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Other Probes


Fluorescent probes have characteristic fluorescence in the ultraviolet-visible-near infrared region, and their fluorescent properties (excitation and emission wavelength, intensity, lifetime, polarization, etc.) can be changed according to the nature of the environment, such as polarity, refractive index, viscosity, etc. A class of fluorescent molecules that change sensitively. Non-covalent interactions with nucleic acids (DNA or RNA), proteins, or other macromolecular structures that change one or more fluorescent properties. Can be used to study the nature and behavior of macromolecular substances.

Other probes
Figure 1. Fluorescence of different substances under UV light.

Chemical properties

There are two types of fluorescent chemicals used in fluorescent quantitative PCR: fluorescent probes and fluorescent dyes. During PCR amplification, a specific fluorescent probe is added at the same time as adding a pair of primers. The probe is an oligonucleotide, and the two ends are respectively labeled with a reporter fluorescent group and a quenching fluorescent group. When the probe is complete, the fluorescent signal emitted by the reporter group is absorbed by the quenching group; during PCR amplification, the 5'-3 'exonuclease activity of the Taq enzyme digests and degrades the probe, making the reporter fluorophore and The fluorescing group is separated, so that the fluorescence monitoring system can receive a fluorescent signal, that is, each amplified DNA strand, a fluorescent molecule is formed, and the accumulation of the fluorescent signal is completely synchronized with the formation of the PCR product.

Function

It is most commonly used for labeling antigens or antibodies in fluorescent immunoassays. It can also be used for micro-environment detection, such as surfactant micelles, bilayer membranes, and protein microsites. Probes are usually required to have large molar absorption coefficients and high fluorescence quantum yields; fluorescence emission wavelengths are in long wavelengths with large Stokes shifts; when used in immunoassay, binding to antigens or antibodies should not affect their activity. It can also be used to label pending nucleotide fragments and specifically and quantitatively detect the amount of nucleic acid.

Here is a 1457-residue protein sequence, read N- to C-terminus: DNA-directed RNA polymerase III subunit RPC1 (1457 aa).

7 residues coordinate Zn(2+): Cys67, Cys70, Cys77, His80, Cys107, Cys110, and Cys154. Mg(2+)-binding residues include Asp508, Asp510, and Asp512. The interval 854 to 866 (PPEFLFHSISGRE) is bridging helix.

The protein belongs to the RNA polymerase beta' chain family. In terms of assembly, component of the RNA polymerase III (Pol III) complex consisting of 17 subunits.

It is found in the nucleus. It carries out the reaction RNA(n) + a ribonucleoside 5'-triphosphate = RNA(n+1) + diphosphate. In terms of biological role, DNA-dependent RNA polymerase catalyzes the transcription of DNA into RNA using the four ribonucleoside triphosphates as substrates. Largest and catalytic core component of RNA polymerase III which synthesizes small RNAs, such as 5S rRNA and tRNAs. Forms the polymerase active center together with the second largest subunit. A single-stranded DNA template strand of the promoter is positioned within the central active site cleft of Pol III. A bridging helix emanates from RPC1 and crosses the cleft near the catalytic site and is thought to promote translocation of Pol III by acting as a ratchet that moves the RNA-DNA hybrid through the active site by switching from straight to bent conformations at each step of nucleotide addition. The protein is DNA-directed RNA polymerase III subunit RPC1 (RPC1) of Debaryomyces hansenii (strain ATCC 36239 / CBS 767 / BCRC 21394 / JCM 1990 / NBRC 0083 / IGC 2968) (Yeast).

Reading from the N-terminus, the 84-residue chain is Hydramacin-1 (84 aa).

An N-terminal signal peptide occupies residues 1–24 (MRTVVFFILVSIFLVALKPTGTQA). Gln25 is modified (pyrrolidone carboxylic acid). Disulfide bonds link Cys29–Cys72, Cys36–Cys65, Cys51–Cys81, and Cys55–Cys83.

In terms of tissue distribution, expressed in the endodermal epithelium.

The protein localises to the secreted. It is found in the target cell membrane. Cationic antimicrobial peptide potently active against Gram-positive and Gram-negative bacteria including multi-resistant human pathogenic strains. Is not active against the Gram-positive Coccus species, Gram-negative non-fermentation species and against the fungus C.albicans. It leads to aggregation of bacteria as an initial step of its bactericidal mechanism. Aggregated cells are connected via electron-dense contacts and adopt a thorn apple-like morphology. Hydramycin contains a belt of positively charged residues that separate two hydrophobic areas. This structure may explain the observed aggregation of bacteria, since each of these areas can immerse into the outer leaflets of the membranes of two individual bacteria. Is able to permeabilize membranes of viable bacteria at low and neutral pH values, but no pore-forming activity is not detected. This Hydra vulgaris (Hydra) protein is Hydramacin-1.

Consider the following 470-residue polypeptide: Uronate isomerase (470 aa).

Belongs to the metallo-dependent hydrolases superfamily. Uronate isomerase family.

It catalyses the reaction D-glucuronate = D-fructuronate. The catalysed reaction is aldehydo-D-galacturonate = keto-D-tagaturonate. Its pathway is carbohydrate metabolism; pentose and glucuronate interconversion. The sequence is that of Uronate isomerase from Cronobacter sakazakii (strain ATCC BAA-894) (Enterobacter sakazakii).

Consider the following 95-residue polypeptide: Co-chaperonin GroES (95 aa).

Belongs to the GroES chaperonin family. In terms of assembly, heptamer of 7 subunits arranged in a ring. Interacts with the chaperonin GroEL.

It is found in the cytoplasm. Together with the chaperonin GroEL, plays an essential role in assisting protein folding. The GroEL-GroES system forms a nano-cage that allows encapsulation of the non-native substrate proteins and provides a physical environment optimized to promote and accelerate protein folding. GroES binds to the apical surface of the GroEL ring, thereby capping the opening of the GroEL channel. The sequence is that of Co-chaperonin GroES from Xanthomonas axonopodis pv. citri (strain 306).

Other probes
Figure 2. A fluorophore-labeled human cell.

Classification detection

Commonly used fluorescent probes include fluorescein-based probes, inorganic ion fluorescent probes, fluorescent quantum dots, molecular beacons, and the like. In addition to the quantitative analysis of nucleic acids and proteins, fluorescent probes are widely used in nucleic acid staining, DNA electrophoresis, nucleic acid molecular hybridization, quantitative PCR technology, and DNA sequencing.

Methods for detecting fluorescent probes include single-point measurement and charge-coupled device (CCD) fluorescence imaging (including laser confocal fluorescence microscopy for micro-area analysis). Due to the long scanning time of the photomultiplier tube and the high intensity of laser irradiation, it is difficult to catch the early changes in fluorescence. The CCD fluorescence imaging has a large area array, a wide imaging field, and adjustable imaging time, so the detection effect is better.

CD BioScience provides a series of probes that can be used to detect different substances, including oxygen probes, potentiometric probes, chemotaxis probes and transferrin probes.

Reference:

  1. Juan Carlos Stockert.; et al. Chapter 3 Dyes and Fluorochromes. Fluorescence Microscopy in Life Sciences. Bentham Science Publishers. pp. 61–95.

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